Name: Dr. Sameera Peraramelli
Educational Qualification: Ph.D.
Designation: Post doctoral scholar, USA
University: Stanford School of Medicine
Research Interests: Her long-term research interests involve the development of a comprehensive understanding of the interactions between blood coagulation abnormalities in cancer patients. Her plan is to lead the research to study the inter-link between blood coagulation and cancer biology (malignant and non-malignant hematology). Cancer patients have coagulation abnormalities, these abnormalities in turn aid the tumor progression. She worked on blood coagulation factors during my PhD and attained comprehensive insight into the mechanism involved in careful regulation of coagulation factors. She acquired knowledge of molecular biology, biochemistry and enzymatic kinetics by handling multiple projects during her PhD dissertation. Now for her postdoctoral research, she is working with mouse melanoma model to understand the role of osteopontin and its cleavage products in tumor development. Specifically she is interested in studying three primary topics. 1) Development of bifunctional therapeutic approaches targeting the malignant tumors and resolving the coagulation abnormalities; 2) Investigating the biomarkers for cancer patients with higher risk of developing the coagulation disorders hence preventing the thrombohemorragic events; 3) Novel therapies to manage cancer patients with thrombosis and hemorrhages.
Biography: Dr. Sameera Peraramelli earned her PhD in Biochemistry with a focus on blood coagulation inhibitors at Maastricht University, the Netherlands in 2015. She joined Department of Hematology, Stanford school of medicine as a hematology and cancer biology postdoctoral scholar in 2016. She is interested in understanding the role of thrombin cleaved osteopontin in growth and progression of cancer. Dr. Peraramelli has received young investigator award at International Society of Thrombosis and Hemostasis (ISTH) 2017 for this work.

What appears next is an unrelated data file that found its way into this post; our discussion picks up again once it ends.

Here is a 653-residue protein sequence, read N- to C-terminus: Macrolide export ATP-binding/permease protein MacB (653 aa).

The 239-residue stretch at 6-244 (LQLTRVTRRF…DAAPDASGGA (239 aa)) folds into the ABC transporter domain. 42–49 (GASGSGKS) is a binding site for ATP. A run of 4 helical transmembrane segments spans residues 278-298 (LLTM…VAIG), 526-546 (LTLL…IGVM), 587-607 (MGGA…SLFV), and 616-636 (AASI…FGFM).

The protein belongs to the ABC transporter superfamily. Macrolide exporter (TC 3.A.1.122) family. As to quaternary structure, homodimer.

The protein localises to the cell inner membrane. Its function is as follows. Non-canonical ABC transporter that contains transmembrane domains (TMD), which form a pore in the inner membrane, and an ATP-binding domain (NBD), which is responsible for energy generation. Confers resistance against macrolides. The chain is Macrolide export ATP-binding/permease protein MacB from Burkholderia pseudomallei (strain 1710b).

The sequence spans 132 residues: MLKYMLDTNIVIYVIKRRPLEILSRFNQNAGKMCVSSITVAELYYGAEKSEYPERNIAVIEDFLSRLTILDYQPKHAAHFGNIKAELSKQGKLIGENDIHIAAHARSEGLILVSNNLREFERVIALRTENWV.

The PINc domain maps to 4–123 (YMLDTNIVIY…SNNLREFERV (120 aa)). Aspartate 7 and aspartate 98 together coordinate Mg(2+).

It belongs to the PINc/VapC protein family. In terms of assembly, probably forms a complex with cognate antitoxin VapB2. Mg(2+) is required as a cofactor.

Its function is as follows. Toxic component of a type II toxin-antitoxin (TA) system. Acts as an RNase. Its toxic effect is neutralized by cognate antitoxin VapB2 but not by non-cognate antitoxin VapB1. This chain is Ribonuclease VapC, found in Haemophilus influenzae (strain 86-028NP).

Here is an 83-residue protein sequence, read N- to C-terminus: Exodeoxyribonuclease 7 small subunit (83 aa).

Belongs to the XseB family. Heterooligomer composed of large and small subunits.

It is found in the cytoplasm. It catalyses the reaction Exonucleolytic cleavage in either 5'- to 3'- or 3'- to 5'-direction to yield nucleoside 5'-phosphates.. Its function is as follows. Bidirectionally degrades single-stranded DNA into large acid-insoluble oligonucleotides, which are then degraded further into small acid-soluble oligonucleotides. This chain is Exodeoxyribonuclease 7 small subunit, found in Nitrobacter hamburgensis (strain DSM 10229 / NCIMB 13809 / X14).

1. Peraramelli S,Suylen DP, Rosing J, Hackeng TM (2012) The Kunitz 1 and Kunitz 3 domains oftissue factor pathway inhibitor are required for efficient inhibition of factor Xa. ThrombHaemost 108: 266-76.
2. Peraramelli S, Rosing J, Hackeng TM (2012) TFPI-dependent activities of protein S Thromb Res 2:S23-6.
3. Peraramelli S,Thomassen S, Heinzmann A, Rosing J, Hackeng TM, Scheiflinger F, Hartmann R, Dockal M (2013) Direct inhibition of factor VIIa by TFPI and TFPI constructs. J ThrombHaemost. 11:704-14.
4. Peraramelli S,Thomassen S, Heinzmann A, Rosing J, Hackeng TM, Scheiflinger F, Hartmann R, Dockal M (2014) Inhibition of TF:FVIIa-catalysed FIX and FX activationby TFPI and TFPI constructs. J ThrombHaemost 12:1826-37.
5. Peraramelli S,Thomassen S, Heinzmann A, Rosing J, Hackeng TM, Scheiflinger F, Hartmann R, Dockal M (2016) Role of exosite binding modulators in the inhibition of FXa by TFPI. Thromb Haemost 115:580-90.